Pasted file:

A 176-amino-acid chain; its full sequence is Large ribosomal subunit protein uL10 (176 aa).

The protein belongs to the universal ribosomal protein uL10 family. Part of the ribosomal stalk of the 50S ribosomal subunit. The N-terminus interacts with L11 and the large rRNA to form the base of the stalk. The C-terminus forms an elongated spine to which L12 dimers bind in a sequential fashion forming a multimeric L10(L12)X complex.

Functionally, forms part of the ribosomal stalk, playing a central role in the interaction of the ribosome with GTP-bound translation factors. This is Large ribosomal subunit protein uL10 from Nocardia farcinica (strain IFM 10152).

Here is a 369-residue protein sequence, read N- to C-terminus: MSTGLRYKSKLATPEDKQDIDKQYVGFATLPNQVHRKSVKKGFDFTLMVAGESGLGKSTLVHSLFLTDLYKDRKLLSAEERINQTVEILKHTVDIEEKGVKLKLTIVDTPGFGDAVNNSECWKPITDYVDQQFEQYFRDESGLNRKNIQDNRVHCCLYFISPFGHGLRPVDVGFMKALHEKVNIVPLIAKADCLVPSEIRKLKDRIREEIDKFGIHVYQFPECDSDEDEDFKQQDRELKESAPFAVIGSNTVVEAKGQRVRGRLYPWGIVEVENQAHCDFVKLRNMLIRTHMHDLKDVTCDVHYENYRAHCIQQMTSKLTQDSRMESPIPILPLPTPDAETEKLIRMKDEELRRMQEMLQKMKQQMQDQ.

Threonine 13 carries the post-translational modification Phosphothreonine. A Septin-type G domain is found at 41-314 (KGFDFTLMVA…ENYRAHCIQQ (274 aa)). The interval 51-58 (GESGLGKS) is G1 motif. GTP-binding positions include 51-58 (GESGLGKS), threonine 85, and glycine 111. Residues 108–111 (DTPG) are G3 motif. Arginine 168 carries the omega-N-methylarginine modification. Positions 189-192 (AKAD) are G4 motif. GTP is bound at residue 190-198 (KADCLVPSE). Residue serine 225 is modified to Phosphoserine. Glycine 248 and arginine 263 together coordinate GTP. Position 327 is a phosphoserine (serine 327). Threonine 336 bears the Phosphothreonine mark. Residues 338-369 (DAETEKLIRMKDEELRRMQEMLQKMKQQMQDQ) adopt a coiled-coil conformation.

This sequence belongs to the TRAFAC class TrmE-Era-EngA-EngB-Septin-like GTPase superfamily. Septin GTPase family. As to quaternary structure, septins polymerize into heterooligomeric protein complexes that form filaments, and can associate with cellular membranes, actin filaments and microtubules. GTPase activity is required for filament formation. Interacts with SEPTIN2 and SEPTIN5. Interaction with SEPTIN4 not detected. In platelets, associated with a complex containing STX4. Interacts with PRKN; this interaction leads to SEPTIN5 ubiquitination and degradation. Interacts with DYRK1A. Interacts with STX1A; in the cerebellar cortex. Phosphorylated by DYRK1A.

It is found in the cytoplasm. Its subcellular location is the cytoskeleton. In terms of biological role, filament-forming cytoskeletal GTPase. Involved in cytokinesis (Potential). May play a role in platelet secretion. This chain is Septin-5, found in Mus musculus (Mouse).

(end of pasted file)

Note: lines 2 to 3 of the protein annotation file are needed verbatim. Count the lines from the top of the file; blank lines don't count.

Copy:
The protein belongs to the universal ribosomal protein uL10 family. Part of the ribosomal stalk of the 50S ribosomal subunit. The N-terminus interacts with L11 and the large rRNA to form the base of the stalk. The C-terminus forms an elongated spine to which L12 dimers bind in a sequential fashion forming a multimeric L10(L12)X complex.

Functionally, forms part of the ribosomal stalk, playing a central role in the interaction of the ribosome with GTP-bound translation factors. This is Large ribosomal subunit protein uL10 from Nocardia farcinica (strain IFM 10152).